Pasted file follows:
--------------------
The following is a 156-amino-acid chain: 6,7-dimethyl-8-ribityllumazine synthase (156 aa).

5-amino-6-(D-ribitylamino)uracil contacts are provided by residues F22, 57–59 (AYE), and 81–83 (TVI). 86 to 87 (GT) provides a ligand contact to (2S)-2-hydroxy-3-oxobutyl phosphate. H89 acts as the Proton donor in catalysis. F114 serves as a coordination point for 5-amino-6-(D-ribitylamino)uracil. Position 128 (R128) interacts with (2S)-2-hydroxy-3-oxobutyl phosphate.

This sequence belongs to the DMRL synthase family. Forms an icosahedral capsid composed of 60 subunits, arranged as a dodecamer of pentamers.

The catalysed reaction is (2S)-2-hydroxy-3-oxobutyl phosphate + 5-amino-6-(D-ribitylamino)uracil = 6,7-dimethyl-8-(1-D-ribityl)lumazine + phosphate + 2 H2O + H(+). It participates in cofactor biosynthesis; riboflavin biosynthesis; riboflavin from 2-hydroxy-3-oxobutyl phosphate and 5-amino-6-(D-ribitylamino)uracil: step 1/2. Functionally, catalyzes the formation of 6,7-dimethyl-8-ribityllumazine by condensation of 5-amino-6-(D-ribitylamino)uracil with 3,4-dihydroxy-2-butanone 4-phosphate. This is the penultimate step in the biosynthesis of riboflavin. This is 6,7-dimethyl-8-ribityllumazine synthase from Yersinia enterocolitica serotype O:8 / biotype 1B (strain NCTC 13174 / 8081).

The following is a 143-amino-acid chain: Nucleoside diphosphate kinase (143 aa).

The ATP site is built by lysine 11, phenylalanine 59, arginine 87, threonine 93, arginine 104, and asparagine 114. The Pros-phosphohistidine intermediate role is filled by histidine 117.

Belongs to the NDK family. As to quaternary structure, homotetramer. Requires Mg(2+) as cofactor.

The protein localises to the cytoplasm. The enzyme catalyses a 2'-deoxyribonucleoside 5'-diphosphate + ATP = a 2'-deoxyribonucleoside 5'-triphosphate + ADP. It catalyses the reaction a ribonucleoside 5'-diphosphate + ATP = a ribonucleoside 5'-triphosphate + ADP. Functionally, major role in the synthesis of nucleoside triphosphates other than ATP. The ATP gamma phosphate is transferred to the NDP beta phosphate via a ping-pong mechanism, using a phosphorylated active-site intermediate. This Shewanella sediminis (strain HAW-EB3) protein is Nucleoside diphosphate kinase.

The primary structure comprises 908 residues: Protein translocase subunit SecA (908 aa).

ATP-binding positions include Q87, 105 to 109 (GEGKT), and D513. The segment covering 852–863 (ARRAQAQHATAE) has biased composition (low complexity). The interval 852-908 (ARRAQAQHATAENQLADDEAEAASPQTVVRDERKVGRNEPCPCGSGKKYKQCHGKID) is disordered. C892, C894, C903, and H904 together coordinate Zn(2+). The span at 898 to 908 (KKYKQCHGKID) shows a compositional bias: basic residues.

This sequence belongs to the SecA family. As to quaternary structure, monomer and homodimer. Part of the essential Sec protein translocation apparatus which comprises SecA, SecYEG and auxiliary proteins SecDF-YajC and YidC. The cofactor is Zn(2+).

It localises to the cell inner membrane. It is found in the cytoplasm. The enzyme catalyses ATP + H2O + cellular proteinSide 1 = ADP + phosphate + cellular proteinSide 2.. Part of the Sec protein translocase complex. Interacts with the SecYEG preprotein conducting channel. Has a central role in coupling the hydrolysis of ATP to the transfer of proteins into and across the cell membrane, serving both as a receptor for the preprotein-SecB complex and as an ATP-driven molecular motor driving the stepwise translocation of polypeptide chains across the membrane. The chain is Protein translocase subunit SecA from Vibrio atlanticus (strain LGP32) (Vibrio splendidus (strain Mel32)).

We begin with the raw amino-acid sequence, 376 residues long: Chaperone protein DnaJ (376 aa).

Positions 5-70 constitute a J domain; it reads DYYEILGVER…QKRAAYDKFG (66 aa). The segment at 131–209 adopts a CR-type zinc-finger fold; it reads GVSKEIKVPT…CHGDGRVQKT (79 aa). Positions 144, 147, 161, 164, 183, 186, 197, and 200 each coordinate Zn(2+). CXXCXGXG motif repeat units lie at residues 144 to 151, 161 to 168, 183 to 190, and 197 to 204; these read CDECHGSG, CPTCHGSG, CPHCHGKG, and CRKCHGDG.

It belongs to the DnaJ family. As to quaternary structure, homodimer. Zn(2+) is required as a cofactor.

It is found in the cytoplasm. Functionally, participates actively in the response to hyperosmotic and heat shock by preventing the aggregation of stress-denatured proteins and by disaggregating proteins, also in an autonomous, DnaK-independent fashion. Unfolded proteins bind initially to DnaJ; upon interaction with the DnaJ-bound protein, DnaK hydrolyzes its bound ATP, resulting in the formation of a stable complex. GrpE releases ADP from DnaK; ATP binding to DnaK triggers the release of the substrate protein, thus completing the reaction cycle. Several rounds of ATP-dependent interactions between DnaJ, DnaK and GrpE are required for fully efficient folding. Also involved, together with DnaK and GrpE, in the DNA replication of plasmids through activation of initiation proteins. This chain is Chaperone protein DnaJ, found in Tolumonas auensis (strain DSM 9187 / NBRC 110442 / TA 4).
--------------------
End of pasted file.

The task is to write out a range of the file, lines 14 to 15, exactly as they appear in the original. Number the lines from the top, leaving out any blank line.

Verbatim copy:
Positions 5-70 constitute a J domain; it reads DYYEILGVER…QKRAAYDKFG (66 aa). The segment at 131–209 adopts a CR-type zinc-finger fold; it reads GVSKEIKVPT…CHGDGRVQKT (79 aa). Positions 144, 147, 161, 164, 183, 186, 197, and 200 each coordinate Zn(2+). CXXCXGXG motif repeat units lie at residues 144 to 151, 161 to 168, 183 to 190, and 197 to 204; these read CDECHGSG, CPTCHGSG, CPHCHGKG, and CRKCHGDG.

It belongs to the DnaJ family. As to quaternary structure, homodimer. Zn(2+) is required as a cofactor.